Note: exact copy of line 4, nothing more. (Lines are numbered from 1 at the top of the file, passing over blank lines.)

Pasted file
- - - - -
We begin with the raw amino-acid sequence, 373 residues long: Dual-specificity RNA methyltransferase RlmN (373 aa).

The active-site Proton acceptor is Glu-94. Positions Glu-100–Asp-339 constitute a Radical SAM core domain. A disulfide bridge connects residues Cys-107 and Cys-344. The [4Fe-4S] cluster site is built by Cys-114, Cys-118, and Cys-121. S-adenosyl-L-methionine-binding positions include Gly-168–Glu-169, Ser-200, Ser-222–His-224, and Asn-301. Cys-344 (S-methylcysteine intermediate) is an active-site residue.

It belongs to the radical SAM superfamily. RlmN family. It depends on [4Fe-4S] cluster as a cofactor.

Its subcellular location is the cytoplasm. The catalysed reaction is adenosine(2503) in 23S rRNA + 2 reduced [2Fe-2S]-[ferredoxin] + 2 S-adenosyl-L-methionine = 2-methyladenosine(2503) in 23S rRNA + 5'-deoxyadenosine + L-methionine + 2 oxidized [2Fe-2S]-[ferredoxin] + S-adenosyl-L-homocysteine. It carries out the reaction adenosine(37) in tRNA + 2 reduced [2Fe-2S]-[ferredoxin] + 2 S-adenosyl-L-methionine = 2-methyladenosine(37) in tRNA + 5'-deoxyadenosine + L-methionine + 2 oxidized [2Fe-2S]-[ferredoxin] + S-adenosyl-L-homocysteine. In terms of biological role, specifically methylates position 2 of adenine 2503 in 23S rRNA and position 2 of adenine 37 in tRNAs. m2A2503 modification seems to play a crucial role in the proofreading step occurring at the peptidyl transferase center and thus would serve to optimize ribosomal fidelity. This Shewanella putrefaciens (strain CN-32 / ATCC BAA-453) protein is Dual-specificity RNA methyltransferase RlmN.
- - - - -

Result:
Its subcellular location is the cytoplasm. The catalysed reaction is adenosine(2503) in 23S rRNA + 2 reduced [2Fe-2S]-[ferredoxin] + 2 S-adenosyl-L-methionine = 2-methyladenosine(2503) in 23S rRNA + 5'-deoxyadenosine + L-methionine + 2 oxidized [2Fe-2S]-[ferredoxin] + S-adenosyl-L-homocysteine. It carries out the reaction adenosine(37) in tRNA + 2 reduced [2Fe-2S]-[ferredoxin] + 2 S-adenosyl-L-methionine = 2-methyladenosine(37) in tRNA + 5'-deoxyadenosine + L-methionine + 2 oxidized [2Fe-2S]-[ferredoxin] + S-adenosyl-L-homocysteine. In terms of biological role, specifically methylates position 2 of adenine 2503 in 23S rRNA and position 2 of adenine 37 in tRNAs. m2A2503 modification seems to play a crucial role in the proofreading step occurring at the peptidyl transferase center and thus would serve to optimize ribosomal fidelity. This Shewanella putrefaciens (strain CN-32 / ATCC BAA-453) protein is Dual-specificity RNA methyltransferase RlmN.